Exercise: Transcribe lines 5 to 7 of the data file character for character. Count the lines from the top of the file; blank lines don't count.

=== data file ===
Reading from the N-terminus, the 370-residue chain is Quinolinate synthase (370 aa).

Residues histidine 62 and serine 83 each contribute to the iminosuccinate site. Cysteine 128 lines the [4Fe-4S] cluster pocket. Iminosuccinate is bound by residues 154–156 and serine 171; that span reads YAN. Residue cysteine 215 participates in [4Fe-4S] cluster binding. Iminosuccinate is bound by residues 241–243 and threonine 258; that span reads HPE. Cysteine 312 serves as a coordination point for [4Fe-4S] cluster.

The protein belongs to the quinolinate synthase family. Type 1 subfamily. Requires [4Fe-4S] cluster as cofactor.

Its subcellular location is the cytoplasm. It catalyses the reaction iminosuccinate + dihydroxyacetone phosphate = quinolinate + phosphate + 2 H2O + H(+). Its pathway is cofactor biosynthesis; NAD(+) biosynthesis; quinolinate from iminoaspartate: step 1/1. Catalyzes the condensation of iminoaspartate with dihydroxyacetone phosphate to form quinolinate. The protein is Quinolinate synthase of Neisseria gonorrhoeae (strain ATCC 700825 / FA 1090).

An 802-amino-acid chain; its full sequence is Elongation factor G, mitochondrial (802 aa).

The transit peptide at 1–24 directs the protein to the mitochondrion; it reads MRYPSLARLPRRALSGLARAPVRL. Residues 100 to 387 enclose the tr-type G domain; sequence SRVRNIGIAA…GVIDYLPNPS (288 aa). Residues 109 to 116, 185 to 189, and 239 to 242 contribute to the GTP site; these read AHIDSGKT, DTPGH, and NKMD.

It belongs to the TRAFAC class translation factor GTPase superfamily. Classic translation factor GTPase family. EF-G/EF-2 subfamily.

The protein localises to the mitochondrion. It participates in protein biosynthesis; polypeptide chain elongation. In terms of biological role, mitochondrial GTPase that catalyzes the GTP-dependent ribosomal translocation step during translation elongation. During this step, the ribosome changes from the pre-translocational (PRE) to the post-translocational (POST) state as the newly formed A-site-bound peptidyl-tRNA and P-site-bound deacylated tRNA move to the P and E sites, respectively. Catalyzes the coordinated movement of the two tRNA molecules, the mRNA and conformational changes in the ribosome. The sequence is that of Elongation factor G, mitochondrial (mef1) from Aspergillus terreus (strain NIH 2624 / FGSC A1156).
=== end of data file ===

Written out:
An 802-amino-acid chain; its full sequence is Elongation factor G, mitochondrial (802 aa).

The transit peptide at 1–24 directs the protein to the mitochondrion; it reads MRYPSLARLPRRALSGLARAPVRL. Residues 100 to 387 enclose the tr-type G domain; sequence SRVRNIGIAA…GVIDYLPNPS (288 aa). Residues 109 to 116, 185 to 189, and 239 to 242 contribute to the GTP site; these read AHIDSGKT, DTPGH, and NKMD.

It belongs to the TRAFAC class translation factor GTPase superfamily. Classic translation factor GTPase family. EF-G/EF-2 subfamily.